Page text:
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The shape of things to come
The right time for a debate on a new National structure?

Does the current enforced break from contesting give banding in the UK the chance to look at the shape required for a healthy national banding structure...

How did we get to this ...


Structure and number of bands competing at the 2019 Regional Championships

from this..?


Structure and number of bands competing at the 1999 Regional Championships

In 2008 4BR published an article on the health of the banding nation by looking at the number of bands that competed at the eight regional championship events (including the Scottish Championship) during the past 25 years.

https://www.4barsrest.com/articles/2008/art841.asp

Decline

Understandably it was a story of decline – one that started just after the end of the 1984 Miners’ Strike and continued (with the occasional blip of rejuvenation) through the new Millennium and beyond - a jagged graph line of peaks and troughs falling inexorably downwards – from a high of just under 600 in 1988 to just over 500, two decades later.

Another decade has since passed – one that has mirrored what has gone on before; a slow decline to the figure of 497 that took part in the 2019 Area contests (the last full series of events).

And whilst there is an obvious debate to be had in looking at the underlying social and economic reasons that have contributed to this, there is little doubt that there is also one to be had about UK banding’s actual ‘National’ competitive structures themselves.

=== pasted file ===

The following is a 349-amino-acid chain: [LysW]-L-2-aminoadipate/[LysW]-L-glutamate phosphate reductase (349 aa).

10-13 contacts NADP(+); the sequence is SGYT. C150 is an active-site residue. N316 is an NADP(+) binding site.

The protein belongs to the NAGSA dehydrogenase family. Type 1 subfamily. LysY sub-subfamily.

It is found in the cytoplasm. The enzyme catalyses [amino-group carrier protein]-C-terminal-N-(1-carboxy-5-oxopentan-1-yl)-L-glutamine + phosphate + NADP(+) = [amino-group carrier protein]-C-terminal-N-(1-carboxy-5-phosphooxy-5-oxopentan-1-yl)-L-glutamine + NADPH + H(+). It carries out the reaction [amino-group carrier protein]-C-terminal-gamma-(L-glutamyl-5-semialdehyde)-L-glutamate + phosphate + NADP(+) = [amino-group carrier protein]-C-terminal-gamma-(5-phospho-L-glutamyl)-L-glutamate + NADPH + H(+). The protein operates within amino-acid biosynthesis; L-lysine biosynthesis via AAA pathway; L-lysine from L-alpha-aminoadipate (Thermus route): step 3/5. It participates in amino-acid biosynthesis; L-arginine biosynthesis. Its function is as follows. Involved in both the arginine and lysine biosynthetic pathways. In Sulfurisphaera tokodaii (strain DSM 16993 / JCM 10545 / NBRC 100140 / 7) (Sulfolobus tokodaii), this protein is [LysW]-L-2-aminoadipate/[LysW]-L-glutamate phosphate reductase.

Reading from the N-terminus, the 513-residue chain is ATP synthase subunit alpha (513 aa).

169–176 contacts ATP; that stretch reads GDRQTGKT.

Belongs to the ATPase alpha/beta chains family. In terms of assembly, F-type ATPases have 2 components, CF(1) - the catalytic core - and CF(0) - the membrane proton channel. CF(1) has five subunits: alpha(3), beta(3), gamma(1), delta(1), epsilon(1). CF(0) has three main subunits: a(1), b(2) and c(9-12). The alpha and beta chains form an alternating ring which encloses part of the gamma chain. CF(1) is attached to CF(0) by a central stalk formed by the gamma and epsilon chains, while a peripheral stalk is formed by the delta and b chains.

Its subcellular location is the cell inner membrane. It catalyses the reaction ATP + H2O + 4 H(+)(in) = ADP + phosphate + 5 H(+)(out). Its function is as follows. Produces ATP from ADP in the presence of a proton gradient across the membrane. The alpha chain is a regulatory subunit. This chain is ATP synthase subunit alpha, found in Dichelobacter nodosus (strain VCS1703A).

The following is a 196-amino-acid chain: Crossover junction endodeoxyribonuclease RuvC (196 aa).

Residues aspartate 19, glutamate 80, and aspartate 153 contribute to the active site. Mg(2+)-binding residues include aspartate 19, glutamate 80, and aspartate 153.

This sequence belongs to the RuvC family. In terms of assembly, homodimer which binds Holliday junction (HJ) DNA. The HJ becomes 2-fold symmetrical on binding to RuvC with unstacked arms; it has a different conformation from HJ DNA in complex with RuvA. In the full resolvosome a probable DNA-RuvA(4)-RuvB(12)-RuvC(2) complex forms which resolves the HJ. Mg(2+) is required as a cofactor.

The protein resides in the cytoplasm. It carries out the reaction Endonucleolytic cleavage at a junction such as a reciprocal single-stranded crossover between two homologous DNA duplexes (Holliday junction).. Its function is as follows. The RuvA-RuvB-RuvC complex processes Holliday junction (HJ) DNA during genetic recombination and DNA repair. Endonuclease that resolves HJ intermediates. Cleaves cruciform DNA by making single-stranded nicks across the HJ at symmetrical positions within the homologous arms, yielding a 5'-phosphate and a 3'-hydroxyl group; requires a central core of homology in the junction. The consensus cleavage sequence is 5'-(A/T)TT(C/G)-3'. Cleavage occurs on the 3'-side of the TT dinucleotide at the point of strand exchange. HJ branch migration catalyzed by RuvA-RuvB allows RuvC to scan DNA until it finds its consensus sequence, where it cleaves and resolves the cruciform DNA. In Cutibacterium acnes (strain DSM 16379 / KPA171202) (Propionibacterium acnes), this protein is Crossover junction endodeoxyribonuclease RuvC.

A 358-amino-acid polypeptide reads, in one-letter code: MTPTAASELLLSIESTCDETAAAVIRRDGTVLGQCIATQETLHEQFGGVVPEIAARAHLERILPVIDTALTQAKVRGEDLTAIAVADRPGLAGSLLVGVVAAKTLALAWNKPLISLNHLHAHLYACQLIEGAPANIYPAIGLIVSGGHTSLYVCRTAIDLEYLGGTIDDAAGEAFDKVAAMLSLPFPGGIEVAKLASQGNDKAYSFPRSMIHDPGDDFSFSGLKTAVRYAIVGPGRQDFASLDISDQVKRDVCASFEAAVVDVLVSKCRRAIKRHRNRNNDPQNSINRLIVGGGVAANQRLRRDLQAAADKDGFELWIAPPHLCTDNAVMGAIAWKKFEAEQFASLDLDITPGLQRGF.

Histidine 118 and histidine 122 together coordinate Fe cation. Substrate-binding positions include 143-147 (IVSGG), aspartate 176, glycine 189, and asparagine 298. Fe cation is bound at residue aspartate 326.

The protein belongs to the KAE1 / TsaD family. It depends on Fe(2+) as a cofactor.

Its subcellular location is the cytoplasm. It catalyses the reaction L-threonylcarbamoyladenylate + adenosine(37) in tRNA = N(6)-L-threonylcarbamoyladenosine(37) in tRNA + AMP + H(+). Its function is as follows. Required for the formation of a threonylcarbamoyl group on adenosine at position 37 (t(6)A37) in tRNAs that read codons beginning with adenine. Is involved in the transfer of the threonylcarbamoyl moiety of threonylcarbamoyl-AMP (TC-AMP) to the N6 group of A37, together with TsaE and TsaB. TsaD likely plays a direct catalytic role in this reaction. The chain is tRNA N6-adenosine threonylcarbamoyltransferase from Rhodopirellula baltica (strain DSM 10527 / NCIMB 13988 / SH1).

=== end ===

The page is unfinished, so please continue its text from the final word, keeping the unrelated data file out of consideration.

The last major regional re-organisation occurred in 1985 (although there were subsequent tweaks in 1991 and 1994), whilst 2022 marks the 30th anniversary of the creation of the First Section.

And whilst there is an obvious debate to be had in looking at the underlying social and economic reasons that have contributed to this, there is little doubt that there is also one to be had about UK banding’s actual ‘National’ competitive structures themselves.

Both issues

There is an argument that both issues need to be addressed once more.

The geographic one is perhaps less urgent - some tinkering with the rules could be implemented to allow postcode ‘border’ bands to be allowed to compete at the Area contest that is closest to their home.

The more pressing though is surely the need to look at initiating an overhaul of the actual competitive sections themselves.

Reminder

It’s useful then to remind ourselves why there was a re-organisation of the traditional four section structure that had served banding since 1945, and why it was felt that it no longer served its purpose.

It’s also important to note though that when it did occur in 1992, it didn’t follow any particularly fevered debate to its rights or wrongs.

It’s useful then to remind ourselves why there was a re-organisation of the traditional four section structure that had served banding since 1945, and why it was felt that it no longer served its purpose. 


Structure and number of bands competing at the 1989 Regional Championships

The pages of the British Bandsman (Brass Band World appeared in late 1991) were not full of irate correspondents – in fact people were much more concerned about open adjudication, allowing professional players to play in contests, the proposed move of the Brass Band Registry and even the setting up of a tenth Regional Championship Area in North Wales.

Consensus

The general consensus was that the ‘gap’ between the Championship Section and the Second Section had become too wide and that a ‘buffer’ was required so that bands would not be faced with an insurmountable step in quality to be able to compete successfully at the top level.